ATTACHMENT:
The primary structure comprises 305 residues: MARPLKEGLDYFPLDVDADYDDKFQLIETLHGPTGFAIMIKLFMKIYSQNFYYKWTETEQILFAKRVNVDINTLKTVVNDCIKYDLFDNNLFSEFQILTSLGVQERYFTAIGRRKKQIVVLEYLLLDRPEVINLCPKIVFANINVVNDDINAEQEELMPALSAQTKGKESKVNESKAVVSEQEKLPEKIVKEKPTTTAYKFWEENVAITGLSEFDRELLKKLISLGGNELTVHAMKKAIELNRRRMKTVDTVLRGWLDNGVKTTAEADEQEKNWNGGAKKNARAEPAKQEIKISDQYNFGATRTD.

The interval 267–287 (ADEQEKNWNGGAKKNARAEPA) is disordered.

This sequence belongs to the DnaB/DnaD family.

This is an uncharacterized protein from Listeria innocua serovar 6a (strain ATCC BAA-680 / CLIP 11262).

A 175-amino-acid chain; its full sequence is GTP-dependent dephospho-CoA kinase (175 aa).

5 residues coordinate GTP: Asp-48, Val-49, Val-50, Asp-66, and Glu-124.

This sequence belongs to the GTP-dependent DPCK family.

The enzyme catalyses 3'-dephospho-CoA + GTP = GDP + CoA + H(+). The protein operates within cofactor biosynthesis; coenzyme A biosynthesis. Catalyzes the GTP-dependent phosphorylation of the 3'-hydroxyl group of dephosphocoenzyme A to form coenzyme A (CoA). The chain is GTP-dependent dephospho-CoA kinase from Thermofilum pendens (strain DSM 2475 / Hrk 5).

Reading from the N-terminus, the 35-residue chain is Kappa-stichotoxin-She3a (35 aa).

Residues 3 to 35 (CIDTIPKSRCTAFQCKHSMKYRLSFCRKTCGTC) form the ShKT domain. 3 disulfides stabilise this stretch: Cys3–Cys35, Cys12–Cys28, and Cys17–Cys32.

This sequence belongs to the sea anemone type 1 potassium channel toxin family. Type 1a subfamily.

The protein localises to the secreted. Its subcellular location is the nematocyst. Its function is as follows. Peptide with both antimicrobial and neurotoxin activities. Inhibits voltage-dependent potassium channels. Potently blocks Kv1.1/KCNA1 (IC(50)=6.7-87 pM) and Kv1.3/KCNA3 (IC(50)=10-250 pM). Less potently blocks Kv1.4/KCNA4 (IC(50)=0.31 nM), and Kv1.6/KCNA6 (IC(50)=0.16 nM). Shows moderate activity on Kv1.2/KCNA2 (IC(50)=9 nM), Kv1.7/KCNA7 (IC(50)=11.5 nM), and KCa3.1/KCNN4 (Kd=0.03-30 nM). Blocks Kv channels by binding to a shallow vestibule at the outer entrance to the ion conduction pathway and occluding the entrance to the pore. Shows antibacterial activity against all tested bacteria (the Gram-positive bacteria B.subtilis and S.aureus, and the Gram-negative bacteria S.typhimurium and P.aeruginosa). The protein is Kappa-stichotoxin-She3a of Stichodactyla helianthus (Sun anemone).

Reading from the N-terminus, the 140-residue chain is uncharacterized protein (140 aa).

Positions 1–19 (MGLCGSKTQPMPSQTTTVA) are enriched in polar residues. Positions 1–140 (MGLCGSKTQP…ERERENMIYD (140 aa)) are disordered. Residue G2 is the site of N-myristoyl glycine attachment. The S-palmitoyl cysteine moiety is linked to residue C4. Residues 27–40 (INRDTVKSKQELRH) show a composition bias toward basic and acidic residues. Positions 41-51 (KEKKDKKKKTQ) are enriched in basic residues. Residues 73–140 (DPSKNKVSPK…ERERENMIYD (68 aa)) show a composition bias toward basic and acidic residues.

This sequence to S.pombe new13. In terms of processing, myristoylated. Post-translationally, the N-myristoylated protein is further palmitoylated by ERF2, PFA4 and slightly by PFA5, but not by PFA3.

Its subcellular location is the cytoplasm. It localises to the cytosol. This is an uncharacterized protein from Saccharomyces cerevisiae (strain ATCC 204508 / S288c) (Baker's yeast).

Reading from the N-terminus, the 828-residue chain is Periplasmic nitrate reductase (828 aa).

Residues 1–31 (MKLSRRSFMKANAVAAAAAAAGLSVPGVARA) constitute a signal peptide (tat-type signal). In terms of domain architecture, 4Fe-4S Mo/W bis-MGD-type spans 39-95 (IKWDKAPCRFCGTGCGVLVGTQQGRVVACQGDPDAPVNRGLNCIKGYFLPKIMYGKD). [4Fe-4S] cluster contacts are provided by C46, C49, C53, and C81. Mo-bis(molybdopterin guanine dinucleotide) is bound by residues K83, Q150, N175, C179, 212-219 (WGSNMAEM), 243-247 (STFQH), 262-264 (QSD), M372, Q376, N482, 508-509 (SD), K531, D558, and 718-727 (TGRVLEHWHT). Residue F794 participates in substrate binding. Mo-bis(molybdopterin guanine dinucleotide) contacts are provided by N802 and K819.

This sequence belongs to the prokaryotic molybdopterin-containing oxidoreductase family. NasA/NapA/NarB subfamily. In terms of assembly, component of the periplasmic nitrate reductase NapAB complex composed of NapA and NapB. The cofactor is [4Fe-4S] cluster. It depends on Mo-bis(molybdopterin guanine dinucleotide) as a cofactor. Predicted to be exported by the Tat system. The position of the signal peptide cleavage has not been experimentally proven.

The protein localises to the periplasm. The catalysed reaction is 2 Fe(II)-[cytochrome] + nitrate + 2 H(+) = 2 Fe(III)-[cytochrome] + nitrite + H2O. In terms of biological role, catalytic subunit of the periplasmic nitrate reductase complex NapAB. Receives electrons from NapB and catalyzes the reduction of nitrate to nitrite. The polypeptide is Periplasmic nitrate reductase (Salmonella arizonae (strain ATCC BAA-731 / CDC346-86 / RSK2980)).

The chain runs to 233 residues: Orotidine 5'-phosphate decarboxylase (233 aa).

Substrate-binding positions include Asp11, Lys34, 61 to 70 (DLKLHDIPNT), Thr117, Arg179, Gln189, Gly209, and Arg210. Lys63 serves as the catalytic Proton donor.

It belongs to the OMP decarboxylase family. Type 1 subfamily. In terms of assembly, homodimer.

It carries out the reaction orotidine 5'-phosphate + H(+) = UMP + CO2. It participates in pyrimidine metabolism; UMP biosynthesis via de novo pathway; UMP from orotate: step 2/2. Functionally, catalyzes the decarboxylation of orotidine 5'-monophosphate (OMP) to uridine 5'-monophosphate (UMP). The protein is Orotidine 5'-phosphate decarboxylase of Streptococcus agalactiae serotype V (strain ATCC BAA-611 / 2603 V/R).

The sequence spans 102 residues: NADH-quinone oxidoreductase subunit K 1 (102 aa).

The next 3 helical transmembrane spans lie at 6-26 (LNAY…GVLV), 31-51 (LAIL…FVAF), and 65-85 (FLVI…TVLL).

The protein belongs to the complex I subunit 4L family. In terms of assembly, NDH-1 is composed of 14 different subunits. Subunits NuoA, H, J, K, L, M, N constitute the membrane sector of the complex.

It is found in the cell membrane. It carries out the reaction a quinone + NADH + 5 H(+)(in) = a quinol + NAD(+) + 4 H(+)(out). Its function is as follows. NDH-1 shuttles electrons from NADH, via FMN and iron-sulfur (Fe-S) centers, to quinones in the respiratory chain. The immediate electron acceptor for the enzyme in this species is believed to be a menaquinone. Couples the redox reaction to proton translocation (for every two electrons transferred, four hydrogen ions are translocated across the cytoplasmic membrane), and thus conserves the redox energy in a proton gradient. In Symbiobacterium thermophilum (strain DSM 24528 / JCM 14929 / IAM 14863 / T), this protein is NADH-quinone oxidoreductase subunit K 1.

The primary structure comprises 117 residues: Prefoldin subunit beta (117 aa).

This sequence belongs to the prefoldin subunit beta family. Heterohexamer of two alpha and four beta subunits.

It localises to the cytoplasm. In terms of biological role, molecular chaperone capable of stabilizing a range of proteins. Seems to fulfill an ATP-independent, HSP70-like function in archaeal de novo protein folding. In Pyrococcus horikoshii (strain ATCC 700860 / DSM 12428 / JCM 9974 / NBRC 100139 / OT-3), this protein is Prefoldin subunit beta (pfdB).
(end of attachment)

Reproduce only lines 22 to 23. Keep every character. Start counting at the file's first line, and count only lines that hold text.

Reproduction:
Substrate-binding positions include Asp11, Lys34, 61 to 70 (DLKLHDIPNT), Thr117, Arg179, Gln189, Gly209, and Arg210. Lys63 serves as the catalytic Proton donor.

It belongs to the OMP decarboxylase family. Type 1 subfamily. In terms of assembly, homodimer.